Re: Ground-based image of STS+ISS

From: Jeff Umbarger (
Date: Thu Jun 28 2007 - 18:38:50 EDT

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    Hey George,
         A question: with some adaptive optical systems,
    you do not, necessarily, need a nearby guide star to
    monitor, to use to back out the atmospheric distortion
    with mirror actuators. In fact, I would think in this
    case, with a satellite (i.e.; the ISS/Shuttle in low
    earth orbit) you wouldn't be able utilize stationary
    guide stars unless you could work quickly. Instead,
    aren't there methods of "creating" a guide star with a
    co-axially mounted (sodium?) laser to illuminate the
    upper reaches of the atmosphere near the object being
    tracked so that you can back out the distortions of
    the new guide star/illumination point? And you are
    using coherent light. Is there a laser associated with
    this system for that purpose?
              Jeff Umbarger
              Plano, TX USA
    --- George Roberts <> wrote:
    > >I'm impressed...
    > >
    > >I've just put my 8 inch scope in the trash can !!!
    > Thanks for the chuckle!
    > ... or how to make a good satellite photography
    > system:
    > The telescope used to take this picture is a 15
    > minute drive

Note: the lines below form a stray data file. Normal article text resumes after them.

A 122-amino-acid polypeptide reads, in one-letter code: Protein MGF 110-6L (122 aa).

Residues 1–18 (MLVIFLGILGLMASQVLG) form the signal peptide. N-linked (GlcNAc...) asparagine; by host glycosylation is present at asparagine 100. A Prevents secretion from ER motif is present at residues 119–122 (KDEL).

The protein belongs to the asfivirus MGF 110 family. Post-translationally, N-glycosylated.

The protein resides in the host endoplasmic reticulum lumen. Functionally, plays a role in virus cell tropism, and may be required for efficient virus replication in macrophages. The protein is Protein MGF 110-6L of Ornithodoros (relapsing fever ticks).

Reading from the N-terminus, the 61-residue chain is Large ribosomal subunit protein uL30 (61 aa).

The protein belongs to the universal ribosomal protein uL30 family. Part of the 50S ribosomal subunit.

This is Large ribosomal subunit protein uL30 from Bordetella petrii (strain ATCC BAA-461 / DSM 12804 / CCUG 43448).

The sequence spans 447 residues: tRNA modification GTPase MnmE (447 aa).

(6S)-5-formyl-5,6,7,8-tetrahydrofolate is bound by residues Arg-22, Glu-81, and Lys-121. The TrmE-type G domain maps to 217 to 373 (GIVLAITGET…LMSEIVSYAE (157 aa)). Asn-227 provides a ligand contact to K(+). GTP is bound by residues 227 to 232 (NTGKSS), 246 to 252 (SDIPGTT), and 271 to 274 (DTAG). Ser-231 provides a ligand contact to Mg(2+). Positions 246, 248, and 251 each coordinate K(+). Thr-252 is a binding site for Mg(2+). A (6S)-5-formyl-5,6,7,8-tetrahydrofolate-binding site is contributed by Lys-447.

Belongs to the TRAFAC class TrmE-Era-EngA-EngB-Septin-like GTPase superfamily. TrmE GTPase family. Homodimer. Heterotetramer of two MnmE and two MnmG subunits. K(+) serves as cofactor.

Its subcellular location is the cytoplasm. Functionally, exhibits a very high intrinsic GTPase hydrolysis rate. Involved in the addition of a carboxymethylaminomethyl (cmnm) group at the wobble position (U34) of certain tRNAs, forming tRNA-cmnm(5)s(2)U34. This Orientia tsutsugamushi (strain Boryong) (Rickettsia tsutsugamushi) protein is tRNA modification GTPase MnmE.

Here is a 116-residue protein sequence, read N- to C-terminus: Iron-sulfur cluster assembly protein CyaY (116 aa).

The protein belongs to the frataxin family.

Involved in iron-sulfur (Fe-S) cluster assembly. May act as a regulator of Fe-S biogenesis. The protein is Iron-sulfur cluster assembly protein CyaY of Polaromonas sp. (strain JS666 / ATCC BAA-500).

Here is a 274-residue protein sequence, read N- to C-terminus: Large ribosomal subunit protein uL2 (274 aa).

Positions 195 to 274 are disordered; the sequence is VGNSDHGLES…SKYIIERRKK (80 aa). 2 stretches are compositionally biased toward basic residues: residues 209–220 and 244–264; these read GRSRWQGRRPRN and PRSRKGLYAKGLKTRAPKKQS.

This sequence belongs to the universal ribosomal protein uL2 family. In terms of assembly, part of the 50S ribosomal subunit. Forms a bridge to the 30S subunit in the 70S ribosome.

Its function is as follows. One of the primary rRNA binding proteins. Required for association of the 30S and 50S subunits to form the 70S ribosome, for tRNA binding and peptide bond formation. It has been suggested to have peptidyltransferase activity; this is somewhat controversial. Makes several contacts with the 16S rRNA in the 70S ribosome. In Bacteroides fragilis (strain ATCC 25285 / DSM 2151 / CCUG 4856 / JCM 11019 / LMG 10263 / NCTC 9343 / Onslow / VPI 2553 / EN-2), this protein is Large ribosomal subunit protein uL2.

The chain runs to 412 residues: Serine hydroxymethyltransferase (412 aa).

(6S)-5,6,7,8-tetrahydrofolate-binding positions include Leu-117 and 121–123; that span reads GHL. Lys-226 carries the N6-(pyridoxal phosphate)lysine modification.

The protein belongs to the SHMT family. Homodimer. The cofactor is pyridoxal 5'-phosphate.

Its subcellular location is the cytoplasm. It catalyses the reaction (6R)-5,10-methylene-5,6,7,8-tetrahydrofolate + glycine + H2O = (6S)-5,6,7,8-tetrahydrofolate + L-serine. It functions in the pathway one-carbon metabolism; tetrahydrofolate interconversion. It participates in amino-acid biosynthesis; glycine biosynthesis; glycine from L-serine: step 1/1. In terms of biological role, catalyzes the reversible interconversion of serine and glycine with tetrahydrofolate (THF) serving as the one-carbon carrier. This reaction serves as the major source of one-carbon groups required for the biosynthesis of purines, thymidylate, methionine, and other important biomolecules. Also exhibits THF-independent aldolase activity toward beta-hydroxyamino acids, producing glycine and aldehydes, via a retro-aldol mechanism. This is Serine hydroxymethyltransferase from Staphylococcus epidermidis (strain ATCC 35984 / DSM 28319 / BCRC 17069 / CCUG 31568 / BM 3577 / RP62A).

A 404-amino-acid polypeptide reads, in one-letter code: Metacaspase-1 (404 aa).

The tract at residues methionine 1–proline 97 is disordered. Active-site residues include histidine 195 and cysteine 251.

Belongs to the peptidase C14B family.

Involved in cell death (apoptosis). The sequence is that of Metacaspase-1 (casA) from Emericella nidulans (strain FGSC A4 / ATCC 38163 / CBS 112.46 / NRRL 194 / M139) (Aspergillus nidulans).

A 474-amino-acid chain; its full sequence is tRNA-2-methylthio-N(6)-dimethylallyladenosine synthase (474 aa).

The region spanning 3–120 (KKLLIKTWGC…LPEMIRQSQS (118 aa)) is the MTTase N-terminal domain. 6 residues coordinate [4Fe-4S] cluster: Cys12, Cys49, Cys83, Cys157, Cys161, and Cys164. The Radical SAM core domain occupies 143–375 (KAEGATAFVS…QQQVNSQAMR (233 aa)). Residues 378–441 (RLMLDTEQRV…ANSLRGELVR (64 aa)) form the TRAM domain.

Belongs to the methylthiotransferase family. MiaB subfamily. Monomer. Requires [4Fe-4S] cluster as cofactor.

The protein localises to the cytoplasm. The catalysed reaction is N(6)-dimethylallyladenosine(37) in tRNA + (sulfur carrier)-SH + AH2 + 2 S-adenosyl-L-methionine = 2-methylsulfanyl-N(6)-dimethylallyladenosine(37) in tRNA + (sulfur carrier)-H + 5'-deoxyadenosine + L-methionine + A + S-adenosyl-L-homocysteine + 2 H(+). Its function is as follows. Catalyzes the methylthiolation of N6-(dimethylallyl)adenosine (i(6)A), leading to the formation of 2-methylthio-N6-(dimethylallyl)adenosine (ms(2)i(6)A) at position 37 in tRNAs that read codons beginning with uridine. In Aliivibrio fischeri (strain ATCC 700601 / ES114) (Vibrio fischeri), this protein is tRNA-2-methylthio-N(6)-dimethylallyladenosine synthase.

> from my house and I have visited it about 6 times. 
    > It 
    > belongs to a private school for K-12 (this isn't the
    > only 
    > impressive part of the school by a long shot - this
    > is a very 
    > rich school).  The telescope has a mirror that was
    > ground to 
    > much better smoothness and figure than typical
    > mirrors of 
    > it's size (25 inches).  The telescope has an active
    > adaptive 
    > optics system that corrects only in x and y (some
    > adaptive 
    > optics systems have hundreds of correctors). 
    > According 
    > to Ron Dantowitz who runs the telescope a single
    > corrector 
    > fixes most of the atmospheric distortion.  I don't
    > know if this 
    > system works with photographs like this one where
    > there is 
    > no reference star.  But the seeing is very good at
    > this location - 
    > the telescope is mounted on the roof of a 4 story
    > building (with 
    > a pier that runs through all 4 floors into granite
    > below - 
    > vibrationally separate from the rest of the school)
    > and 
    > this building is on top of a hill, and typical winds
    > run over 
    > a large farmer's field before hitting the hill.  All
    > this reduces 
    > turbulence.  This telescope is used by the Navy each
    > night 
    > remotely (after Ron goes home) to search for planets
    > around other stars using laser-spectroscopy and Ron 
    > seems to think it is the most accurate device on our
    > planet for this purpose because of the telescope's
    > unique 
    > features.  Located about 8 miles from light polluted
    > Boston - 
    > obviously one can do serious astronomy in light
    > polluted skies.
    > There is a picture of the building (and the
    > telescope dome) in 
    > the upper corner of this web page:
    > - George Roberts
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